Category Archives: Tax Evasion

On-demand webinar: Tax Evasion – A Global Compliance Risk

The Criminal Finances Act and other global legislation have placed anti-tax evasion measures on the corporate risk and compliance agenda. The past year has shown us that tax evasion enforcement is only ramping up. Increased investigations, large fines and new laws have demonstrated that there has never been a more important time to ensure that everyone in your organisation is on board with your compliance programme.

In this webinar, our experts explored the impact of tax evasion regulations over the past few years and shared best-practice guidance on compliance.

The webinar covered:

  • Why it’s important to have a strong compliance program
  • Reasonable procedures: do you have them and are they enough?
  • Best-practice guidance on spotting red flags
  • An international perspective on tax evasion, including DAC6
  • Major tax evasion cases and what we can learn
  • Tax evasion training requirements and best practice

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The webinar is also available to listen to as a podcast.

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DAC6 Cyprus: No administrative fines until 30 June 2021

On 26 February 2021, the Cypriot Tax Authority announced that it will be extending the timeline for administrative fines in relation to the overdue submissions of DAC6 information in Cyprus. This follows on from the announcement that there would be an extension of the submission of information until 31 March 2021.

The administrative fines in Cyprus will not be imposed on taxpayers or intermediaries as long as the following categories of DAC6 reports are made by 30 June 2021:

Original Historic Reportable Arrangements: Arrangements that were triggered for reporting from the period between 25 June 2018 and 30 June 2020. 

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DAC6 Belgium: Reporting Challenged in Constitutional Court

In December 2020, the Belgian Constitutional Court (Grondwettelijk Hof) decided to refer a preliminary question to the European Union Court of Justice in relation to DAC6. The preliminary question in Case number C-620/19 is around whether the DAC6 notification obligation infringes on the right of a fair trial and the right to private life under the EU Charter of Fundamental Rights.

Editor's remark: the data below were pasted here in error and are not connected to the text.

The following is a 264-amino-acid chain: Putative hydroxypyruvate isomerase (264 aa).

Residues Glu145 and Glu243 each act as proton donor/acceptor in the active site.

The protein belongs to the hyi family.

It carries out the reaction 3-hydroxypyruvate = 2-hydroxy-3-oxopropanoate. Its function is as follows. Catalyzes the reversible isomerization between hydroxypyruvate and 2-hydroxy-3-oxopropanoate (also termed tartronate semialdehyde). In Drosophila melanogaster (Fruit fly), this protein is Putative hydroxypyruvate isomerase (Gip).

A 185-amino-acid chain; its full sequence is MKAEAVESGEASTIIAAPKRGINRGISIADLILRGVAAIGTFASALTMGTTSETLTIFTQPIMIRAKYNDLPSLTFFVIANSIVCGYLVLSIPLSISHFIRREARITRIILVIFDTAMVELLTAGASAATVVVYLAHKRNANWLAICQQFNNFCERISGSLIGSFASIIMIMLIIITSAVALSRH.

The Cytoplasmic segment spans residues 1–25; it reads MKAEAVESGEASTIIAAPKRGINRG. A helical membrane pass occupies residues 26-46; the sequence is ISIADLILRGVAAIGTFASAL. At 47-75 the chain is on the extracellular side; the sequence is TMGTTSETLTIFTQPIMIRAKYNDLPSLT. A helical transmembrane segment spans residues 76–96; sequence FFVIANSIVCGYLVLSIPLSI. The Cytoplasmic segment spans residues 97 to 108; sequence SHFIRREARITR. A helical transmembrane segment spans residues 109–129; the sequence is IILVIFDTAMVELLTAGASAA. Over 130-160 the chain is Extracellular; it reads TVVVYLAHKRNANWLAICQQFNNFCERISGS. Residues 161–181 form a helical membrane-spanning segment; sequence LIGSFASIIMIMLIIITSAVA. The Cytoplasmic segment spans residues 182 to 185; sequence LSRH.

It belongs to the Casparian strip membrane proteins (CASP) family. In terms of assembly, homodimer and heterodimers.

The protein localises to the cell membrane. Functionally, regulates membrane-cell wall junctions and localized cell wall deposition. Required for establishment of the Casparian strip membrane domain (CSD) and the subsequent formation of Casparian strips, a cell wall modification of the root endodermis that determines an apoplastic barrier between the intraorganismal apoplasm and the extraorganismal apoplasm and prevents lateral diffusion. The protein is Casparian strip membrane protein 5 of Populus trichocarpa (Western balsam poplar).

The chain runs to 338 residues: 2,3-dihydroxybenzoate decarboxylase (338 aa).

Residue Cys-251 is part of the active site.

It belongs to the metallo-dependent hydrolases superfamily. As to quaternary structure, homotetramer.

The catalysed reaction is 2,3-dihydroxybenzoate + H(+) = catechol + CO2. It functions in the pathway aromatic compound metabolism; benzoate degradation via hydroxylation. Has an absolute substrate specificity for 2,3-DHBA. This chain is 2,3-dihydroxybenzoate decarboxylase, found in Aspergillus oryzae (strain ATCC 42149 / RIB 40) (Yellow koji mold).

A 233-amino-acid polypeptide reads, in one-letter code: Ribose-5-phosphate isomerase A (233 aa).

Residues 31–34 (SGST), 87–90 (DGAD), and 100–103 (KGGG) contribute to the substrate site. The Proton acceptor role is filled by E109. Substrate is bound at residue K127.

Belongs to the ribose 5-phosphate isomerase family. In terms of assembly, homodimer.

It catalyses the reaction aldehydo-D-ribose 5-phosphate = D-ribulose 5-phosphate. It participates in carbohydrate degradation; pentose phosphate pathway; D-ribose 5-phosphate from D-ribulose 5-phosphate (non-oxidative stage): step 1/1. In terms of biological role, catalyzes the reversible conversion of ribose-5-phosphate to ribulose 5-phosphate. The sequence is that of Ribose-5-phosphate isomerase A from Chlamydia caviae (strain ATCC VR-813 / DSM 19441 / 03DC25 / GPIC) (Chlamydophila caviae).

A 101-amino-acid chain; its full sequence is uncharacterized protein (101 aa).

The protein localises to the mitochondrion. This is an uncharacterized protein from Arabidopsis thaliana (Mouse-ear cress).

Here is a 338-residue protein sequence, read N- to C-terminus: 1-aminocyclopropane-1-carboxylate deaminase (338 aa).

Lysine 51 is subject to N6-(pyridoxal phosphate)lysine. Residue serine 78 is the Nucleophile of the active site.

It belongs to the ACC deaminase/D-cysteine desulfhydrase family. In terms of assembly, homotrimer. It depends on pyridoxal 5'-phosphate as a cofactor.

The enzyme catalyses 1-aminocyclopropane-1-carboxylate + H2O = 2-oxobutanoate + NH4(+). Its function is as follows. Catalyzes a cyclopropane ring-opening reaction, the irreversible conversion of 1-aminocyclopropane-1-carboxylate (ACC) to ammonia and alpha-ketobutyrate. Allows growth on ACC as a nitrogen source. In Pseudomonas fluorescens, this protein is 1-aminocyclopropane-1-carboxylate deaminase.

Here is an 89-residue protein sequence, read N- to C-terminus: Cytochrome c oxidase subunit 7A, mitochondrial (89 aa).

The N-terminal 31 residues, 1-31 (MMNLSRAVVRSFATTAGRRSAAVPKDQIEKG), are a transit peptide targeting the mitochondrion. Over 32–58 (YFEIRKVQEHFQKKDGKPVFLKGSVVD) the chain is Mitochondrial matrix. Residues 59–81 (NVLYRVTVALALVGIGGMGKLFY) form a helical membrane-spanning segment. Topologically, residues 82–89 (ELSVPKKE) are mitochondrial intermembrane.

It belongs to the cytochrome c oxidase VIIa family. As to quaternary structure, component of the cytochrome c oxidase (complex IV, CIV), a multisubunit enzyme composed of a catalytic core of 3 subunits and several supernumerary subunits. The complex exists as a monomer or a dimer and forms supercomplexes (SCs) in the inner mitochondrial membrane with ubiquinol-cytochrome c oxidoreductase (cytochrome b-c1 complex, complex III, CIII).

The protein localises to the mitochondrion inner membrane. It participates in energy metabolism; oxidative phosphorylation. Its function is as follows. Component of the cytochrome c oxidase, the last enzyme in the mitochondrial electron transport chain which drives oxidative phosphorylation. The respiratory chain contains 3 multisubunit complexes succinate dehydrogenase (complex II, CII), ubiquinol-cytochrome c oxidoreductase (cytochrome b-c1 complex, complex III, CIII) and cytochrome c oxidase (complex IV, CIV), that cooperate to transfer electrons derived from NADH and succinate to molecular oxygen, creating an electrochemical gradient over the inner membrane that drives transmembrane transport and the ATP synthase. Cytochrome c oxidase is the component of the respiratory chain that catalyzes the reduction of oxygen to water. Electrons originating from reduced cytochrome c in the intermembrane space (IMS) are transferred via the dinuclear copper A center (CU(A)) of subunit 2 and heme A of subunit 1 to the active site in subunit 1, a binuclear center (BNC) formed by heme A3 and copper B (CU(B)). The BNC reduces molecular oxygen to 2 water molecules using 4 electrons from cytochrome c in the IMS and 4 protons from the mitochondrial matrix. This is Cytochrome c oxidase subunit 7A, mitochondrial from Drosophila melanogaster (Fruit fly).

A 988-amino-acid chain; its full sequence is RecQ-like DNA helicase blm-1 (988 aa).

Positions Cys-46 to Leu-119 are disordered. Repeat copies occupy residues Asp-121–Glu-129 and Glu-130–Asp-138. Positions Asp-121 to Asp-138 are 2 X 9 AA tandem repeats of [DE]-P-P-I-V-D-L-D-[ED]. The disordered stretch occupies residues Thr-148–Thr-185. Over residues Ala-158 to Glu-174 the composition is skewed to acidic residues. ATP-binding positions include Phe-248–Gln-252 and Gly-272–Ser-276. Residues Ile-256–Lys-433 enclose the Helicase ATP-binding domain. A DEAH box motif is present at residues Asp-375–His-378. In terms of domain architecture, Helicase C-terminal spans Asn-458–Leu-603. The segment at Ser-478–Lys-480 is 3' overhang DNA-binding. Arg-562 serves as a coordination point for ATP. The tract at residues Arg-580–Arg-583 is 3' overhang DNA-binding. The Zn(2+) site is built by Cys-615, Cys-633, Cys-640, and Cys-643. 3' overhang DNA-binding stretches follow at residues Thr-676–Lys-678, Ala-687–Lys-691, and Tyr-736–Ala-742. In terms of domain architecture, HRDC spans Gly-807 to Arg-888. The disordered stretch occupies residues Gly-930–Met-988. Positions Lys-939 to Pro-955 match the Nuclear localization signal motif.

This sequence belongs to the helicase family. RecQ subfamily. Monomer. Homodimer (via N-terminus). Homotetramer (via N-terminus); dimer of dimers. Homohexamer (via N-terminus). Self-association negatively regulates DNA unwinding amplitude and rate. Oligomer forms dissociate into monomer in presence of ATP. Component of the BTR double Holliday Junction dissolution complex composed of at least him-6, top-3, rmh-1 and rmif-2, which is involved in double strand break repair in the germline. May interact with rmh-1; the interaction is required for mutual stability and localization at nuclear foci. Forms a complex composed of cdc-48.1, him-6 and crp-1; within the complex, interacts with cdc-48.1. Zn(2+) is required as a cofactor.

In light of the professional secrecy restrictions, the Belgian Association of Tax Lawyers argued before the Constitutional Court that it is impossible to fulfil their notification obligation towards other intermediaries.

They claim that information that is protected by professional secrecy in respect of the authorities is also protected in respect of other intermediaries who may be involved. They believe that the DAC6 reporting obligations infringe the right of a fair trial and the right to private life. Both of which are guaranteed in the Charter of Fundamental Rights of the EU.

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New podcast episode of MDR Unpacked: Episode 3 – Argentina

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In our latest episode of MDR Unpacked, our Director of Best Practice Gary Yantin and Head of Legal and Product Research Ruth Mittelmann Cohen share the latest updates on the Mandatory Disclosure Rules in Argentina. They will look at what MDR means in Argentina, the timescales, the penalties and who needs to comply.

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DAC6: Spanish reporting system still not available

Tax advisers are still unable to report DAC6 arrangements in Spain due to the lack of a reporting system. The EU’s DAC6 Directive requires reporting of historical arrangements by the end of February, but the Spanish Tax Agency (Agencia Tributaria) has not yet enabled a mechanism to make a report.

The Spanish Association of Tax Advisors (Aedaf) announced at the end of January that it will be impossible for them to comply with their DAC6 obligation as the Ministry of Finance has not yet approved the regulations to do so. Furthermore, the Spanish Government has not yet responded to the clarifications requested by tax advisers providing them with guidance on which arrangements to report. 

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DAC6 Country Profile: UK

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UK Parliament and British flag
In light of the COVID-19 pandemic, the UK decided to defer DAC6 reporting by six months

We are publishing a series of guides on how each EU member state has implemented DAC6. The guide provides a preview to our full up-to-date country-by-country guide to DAC6.

Our next guide focusses on the UK’s implementation of DAC6.

This blog was originally published in July 2020 and was updated in February 2021.

How has the UK implemented DAC6?

Legislation Details

HMRC published the UK DAC6 legislation on 29 December 2020. The legislation is called “The International Tax Enforcement (Disclosable Arrangements) (Amendment) (No. 2) (EU Exit) Regulations 2020”. Here is the UK’s guidance on DAC6.

Taxes covered

UK legislation covers cross-border arrangements. The legislation is in line with the EU Directive, (i.e., direct taxes are in scope while indirect
taxes, customs duties or excise duties and compulsory social security
contributions are not covered), and does not include domestic arrangements or any additional hallmarks.